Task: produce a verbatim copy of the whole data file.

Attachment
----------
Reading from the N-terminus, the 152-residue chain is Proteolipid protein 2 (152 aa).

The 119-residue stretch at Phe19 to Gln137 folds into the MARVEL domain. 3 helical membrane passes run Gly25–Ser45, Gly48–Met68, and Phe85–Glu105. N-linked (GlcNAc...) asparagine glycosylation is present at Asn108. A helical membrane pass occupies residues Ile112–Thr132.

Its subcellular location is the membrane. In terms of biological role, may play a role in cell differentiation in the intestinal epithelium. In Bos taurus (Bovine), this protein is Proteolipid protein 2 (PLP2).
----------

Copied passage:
Reading from the N-terminus, the 152-residue chain is Proteolipid protein 2 (152 aa).

The 119-residue stretch at Phe19 to Gln137 folds into the MARVEL domain. 3 helical membrane passes run Gly25–Ser45, Gly48–Met68, and Phe85–Glu105. N-linked (GlcNAc...) asparagine glycosylation is present at Asn108. A helical membrane pass occupies residues Ile112–Thr132.

Its subcellular location is the membrane. In terms of biological role, may play a role in cell differentiation in the intestinal epithelium. In Bos taurus (Bovine), this protein is Proteolipid protein 2 (PLP2).